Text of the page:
Notice further in verse 28b, I will go on by way of you to Spain.  Look back up at verse 24, whenever I go to Spain.

If you could have interviewed Paul and asked him, “Paul, what do you believe God wants you to do in the next 5 years?”  He would have said, “Take this offering to Jerusalem, spend time in Rome building up the believers and then pioneer the gospel in Spain.”

Why Spain?  It was producing the great minds of his generation. Seneca, the prime minister of the empire of Rome, was a Spaniard; Quintilian, the master of Roman oratory was from Spain; Lucan the poet was a Spaniard.

Perhaps Paul was thinking that he wanted to influence the leaders of the next generation.

More than likely, Paul wanted to go to Spain because Spain was considered to be the end of the civilized world.  Paul wanted to take the gospel, as Christ commanded, to the ends of the earth.

I’m going to Spain!

This was the region Jonah had tried to escape to centuries earlier.  Spain included the city of Tarshish.  Jonah never made it to Spain either.  He was given a free ride to Nineveh and a fish story people still can’t believe.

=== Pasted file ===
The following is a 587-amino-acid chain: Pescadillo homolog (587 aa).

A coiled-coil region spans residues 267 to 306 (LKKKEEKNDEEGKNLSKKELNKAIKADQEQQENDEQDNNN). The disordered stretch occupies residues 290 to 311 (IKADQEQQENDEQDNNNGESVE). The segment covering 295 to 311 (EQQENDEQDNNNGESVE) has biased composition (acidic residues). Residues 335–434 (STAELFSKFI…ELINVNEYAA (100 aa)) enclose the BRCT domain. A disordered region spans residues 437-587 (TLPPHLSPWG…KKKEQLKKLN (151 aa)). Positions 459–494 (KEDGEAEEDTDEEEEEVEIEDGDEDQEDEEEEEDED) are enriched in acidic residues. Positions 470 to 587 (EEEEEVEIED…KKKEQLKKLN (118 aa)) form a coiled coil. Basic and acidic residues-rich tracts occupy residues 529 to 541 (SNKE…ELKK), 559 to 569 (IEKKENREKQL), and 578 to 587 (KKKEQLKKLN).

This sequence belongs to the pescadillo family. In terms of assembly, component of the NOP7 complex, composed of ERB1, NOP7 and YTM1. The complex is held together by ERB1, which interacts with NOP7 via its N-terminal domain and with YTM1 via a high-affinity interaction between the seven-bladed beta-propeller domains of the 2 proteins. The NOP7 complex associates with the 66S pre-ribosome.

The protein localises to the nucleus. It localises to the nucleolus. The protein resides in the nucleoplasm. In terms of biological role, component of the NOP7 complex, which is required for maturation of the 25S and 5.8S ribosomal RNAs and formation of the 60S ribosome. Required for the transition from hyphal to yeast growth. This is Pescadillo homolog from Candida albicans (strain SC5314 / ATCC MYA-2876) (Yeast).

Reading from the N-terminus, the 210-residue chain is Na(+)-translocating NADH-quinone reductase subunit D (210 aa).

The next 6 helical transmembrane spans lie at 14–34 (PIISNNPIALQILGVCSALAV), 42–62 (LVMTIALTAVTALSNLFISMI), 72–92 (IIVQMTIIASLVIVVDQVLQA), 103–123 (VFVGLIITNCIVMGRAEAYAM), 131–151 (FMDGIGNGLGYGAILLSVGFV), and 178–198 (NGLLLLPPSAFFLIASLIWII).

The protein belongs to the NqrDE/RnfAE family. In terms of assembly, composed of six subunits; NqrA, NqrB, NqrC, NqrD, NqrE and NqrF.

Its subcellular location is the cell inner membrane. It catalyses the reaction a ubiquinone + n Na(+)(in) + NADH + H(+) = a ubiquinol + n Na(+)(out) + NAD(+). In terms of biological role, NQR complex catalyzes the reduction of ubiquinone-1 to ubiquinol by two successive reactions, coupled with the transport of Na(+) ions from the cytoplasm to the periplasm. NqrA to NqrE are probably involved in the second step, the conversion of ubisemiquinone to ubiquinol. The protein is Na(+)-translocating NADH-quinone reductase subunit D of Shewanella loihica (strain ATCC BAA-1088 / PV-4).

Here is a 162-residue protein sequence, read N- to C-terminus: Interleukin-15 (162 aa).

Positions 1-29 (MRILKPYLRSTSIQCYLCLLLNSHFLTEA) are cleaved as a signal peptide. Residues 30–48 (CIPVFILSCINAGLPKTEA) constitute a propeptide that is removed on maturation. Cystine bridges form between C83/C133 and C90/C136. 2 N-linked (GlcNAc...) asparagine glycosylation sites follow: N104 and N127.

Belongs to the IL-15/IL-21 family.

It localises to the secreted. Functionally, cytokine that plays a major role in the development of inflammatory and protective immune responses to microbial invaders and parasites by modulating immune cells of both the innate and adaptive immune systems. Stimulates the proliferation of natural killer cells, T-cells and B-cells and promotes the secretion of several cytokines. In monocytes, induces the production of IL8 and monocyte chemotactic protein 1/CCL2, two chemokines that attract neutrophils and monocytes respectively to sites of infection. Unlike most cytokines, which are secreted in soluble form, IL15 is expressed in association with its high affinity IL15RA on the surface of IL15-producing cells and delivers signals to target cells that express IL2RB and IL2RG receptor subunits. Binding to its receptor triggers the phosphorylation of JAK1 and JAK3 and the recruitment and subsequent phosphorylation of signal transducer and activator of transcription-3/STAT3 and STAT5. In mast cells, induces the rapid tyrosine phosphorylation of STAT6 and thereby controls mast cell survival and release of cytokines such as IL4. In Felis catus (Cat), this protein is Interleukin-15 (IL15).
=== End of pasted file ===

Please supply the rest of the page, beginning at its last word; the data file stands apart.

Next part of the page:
This was the region from which Solomon brought shipments of gold and silver, ivory and apeas and peacocks (I Kings 10:22)

These are Paul’s plans.  But he will never make it to Spain. 

He will make it to Jerusalem; Acts records his journey where he delivers the money to the needy community of believers.

Acts 21 records the shocking development how that a week after arriving, Jews from Asia stirred up the crowds in Jerusalem against Paul.  Roman soldiers intervened and prevented him from being murdered, but placed him under arrest. 

Acts 22 reveals that on the next day Paul stands trial before the Jewish Sanhedrin – the Jewish Supreme Court – and is condemned to death.  The Roman soldiers again intervene and rescue him from being killed, but keep him in custody.